EGU General Assembly 2020
© Author(s) 2020. This work is distributed under
the Creative Commons Attribution 4.0 License.

Pragmatic, fast and easy to use Model for Predicting Susceptibility to Concentrated Flow Erosion in a GIS in data-sparse regions

Liberty Lazarus Orapine Mgbanyi1, Matthew Johnson2, and Colin Thorne3
Liberty Lazarus Orapine Mgbanyi et al.
  • 1School of Geography,University of Nottingham, Nottingham, UK (
  • 2School of Geography,University of Nottingham, Nottingham, UK (
  • 3School of Geography,University of Nottingham, Nottingham, UK (

Less Economically Developed Countries (LEDCs) are at particular risk of gullying due to climate change, land-use change, poor agricultural practices and widespread farming intensification, but in these areas, the data required to apply most predictive models are usually unavailable. Therefore, an urgent need for a practical and rapid predictive tool for assessing gullying potential in data-sparse regions, to inform planning, agricultural practices and environmental management decision-making is required. Given the difficulty in applying existing empirical models to developing areas, where input data is sparse, but the risk of gullying is high, alternative methods need to be developed to identify areas susceptible to gullying. Here it is hypothesised that detailed data is required to apply existing models of soil loss from agricultural areas because they focus on predicting the quantities of sediment lost after agriculture has commenced. The data requirements for successful model application could be less if the focus were instead on identifying areas that are susceptible to gullying.  The decision to avoiding soil loss by either protecting them from agricultural development or at least applying soil conservation measures from the outset, without attempting to predict the extents or the specific metre-scale locations of individual gully channels will come much handy. The Compound Topography Index (CTI) meets the criteria for that candidate predictive model for concentrated flow erosion in the data-sparse regions. The CTI, however, required quality and high-resolution data(<5m LiDAR DEMs) available in data-rich regions to perform, but with weak quality and low-resolution data(30m DEM) found in the data-sparse regions, fuzzy logic data applied to this data before using it as input into the CTI model to at least on identifying areas that are susceptible to gullying. The accuracy of the model was moderately improved when used with high-resolution data, and consistent in prediction for coarse resolution DEMs. A key finding is that the fuzzy CTI reveals that much of the landscape has the potential to suffer gullying – i.e. there is sufficient planform and profile curvature to concentrate and accelerate overland flow. Soil degradation and loss of soil structure, or removal of natural vegetation and, especially forests, could exacerbate the condition rapidly lead to widespread gullying based on the occurrence of concentrated overland flow driven by the topography, while the incorporation of soil structural stability index in the fuzzy CTI slightly improved it performance as per modelling concentrated flow erosion. The calculation of CTI is easy, repeatable, require less comprehensive, sophisticated data collection and not over extended periods and could widely be an applicable predictor of gullying, for use in sparse data regions.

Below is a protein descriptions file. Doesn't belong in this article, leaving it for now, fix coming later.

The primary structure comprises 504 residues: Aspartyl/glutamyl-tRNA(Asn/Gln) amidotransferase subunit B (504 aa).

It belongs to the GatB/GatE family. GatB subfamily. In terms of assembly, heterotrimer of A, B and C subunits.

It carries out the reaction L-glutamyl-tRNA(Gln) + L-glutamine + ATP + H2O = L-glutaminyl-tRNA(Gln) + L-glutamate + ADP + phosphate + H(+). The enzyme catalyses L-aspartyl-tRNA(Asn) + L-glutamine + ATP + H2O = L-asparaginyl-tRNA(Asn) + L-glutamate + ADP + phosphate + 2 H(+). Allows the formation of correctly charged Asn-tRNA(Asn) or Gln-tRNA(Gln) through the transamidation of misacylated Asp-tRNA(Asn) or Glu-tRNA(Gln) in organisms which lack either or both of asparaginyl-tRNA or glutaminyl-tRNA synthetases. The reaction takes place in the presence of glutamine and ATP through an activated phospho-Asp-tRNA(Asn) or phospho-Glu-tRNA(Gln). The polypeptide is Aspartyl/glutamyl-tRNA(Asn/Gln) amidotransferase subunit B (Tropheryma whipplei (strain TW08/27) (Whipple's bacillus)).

How to cite: Mgbanyi, L. L. O., Johnson, M., and Thorne, C.: Pragmatic, fast and easy to use Model for Predicting Susceptibility to Concentrated Flow Erosion in a GIS in data-sparse regions, EGU General Assembly 2020, Online, 4–8 May 2020, EGU2020-1208,, 2019